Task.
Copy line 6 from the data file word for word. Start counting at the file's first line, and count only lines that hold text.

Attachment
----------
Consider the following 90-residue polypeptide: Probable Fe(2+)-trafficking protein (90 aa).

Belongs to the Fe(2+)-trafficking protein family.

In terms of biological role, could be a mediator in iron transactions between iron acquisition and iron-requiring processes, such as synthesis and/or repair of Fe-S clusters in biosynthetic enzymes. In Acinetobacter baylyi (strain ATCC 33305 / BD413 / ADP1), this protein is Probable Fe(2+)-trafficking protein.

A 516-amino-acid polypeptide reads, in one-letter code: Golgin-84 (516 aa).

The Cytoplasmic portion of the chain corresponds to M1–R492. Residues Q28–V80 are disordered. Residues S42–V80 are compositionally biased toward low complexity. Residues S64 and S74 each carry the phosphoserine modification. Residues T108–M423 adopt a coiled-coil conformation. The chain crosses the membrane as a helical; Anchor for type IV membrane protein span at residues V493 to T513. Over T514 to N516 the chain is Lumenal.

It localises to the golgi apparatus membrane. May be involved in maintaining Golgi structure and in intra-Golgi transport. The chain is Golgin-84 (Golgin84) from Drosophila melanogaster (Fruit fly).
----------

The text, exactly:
It localises to the golgi apparatus membrane. May be involved in maintaining Golgi structure and in intra-Golgi transport. The chain is Golgin-84 (Golgin84) from Drosophila melanogaster (Fruit fly).